Wednesday, 22 September 2010
With the possible exception of Ron Burgundy, Herbie Mann did more for the jazz flute than anyone in the history of music.
Tootling from the early fifties until his death in 2003, Mann released a staggering number of LP’s, collaborated with more or less everybody and sucked up forty years of musical change through one end of his flute and blew it out of the other in his own uniquely cool, groovy style.
‘Stone Flute’ was released in 1974. It’s a pretty strange album, especially as Mann was better known at the time for his hip but undemanding interpretations of pop hits and his relentlessly punning album titles (‘A Mann Alone’; ‘A Mann & A Woman’, 'Family Of Mann'...well, you get the idea).
Initially, ‘Stone Flute’ sounds like laidback jazz funk lite music for a lazy, sunny afternoon at the yacht club but, on closer listening, reveals itself as a shimmering, shifting tangle of meandering melodies, subsonic wanderings and surreal non sequiters that drifts in and out of hearing like snatches of sound from a hypnogogic half-dream. Yes, I have been reading some big books lately.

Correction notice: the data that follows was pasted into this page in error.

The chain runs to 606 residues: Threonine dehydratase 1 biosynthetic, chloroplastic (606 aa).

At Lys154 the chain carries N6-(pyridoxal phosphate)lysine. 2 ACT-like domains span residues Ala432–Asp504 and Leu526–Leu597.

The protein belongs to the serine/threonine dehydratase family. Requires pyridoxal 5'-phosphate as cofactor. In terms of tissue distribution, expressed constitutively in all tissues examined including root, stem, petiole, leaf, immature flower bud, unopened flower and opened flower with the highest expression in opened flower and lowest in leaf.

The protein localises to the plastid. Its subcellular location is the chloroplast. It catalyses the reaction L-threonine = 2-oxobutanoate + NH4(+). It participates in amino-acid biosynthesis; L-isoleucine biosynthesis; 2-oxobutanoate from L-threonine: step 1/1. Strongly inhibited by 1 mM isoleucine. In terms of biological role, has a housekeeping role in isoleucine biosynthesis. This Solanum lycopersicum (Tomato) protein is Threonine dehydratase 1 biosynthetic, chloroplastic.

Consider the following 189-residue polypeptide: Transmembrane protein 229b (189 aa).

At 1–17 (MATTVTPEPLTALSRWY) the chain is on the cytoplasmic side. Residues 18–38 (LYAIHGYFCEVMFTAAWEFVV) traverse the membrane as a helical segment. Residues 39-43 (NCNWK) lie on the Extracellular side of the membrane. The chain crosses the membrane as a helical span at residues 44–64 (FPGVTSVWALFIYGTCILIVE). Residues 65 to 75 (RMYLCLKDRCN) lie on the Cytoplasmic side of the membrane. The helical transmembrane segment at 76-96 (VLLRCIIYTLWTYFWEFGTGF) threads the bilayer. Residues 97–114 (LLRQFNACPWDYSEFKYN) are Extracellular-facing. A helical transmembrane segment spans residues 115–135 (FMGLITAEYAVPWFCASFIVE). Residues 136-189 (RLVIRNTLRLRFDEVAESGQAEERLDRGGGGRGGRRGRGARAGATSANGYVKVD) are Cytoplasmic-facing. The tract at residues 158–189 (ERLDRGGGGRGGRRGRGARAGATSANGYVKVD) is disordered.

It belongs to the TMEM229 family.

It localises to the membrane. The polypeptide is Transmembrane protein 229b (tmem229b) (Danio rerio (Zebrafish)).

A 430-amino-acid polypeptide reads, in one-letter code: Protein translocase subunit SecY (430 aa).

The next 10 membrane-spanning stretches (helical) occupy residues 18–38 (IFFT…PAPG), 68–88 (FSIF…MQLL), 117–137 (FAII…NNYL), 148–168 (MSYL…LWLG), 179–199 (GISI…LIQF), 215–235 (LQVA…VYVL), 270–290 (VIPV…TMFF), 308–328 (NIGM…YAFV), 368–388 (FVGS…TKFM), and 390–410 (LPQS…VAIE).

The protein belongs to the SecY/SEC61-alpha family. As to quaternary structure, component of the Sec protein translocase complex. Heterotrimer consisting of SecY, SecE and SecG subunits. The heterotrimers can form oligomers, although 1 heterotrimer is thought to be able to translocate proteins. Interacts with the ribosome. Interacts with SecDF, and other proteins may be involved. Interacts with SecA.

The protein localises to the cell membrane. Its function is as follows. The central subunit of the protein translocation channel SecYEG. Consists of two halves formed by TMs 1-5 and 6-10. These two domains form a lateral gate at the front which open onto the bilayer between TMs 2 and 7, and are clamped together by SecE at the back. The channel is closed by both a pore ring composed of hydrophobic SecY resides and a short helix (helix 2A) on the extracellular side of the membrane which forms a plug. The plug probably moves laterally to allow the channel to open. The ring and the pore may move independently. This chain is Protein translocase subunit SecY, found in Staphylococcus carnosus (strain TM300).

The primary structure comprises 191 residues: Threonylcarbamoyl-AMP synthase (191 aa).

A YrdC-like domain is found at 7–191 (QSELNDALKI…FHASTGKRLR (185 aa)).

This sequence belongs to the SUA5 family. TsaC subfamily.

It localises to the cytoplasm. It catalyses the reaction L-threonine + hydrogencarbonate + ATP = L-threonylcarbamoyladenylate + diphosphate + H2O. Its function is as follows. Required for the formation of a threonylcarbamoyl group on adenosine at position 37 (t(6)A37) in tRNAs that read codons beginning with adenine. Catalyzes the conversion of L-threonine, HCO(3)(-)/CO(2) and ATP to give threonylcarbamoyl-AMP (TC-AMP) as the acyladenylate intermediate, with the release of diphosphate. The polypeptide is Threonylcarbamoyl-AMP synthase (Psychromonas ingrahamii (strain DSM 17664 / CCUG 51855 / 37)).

‘Flying’ is a languorous cover of the only Beatles track written by all four moptops, and the only instrumental they ever released. Herbie turns flying into floating then into drowning, slowing the tempo and making it all mysterious, like.
‘Miss Free Spirit’ is a long, languid, absent-minded piece, and Herbie really stretches out, presiding over a stripped down arrangement, occasionally leaning in to blow some flute. The last couple of minutes of the track are absolutely the essence of what I was running on about above – odd, disjointed, dreamlike, a long fade into the ether.
‘Stone Flute’ is readily available, usually for less than ten pounds, from all the usual places that sell odd, dreamlike jazz flute records. You should get one, man(n).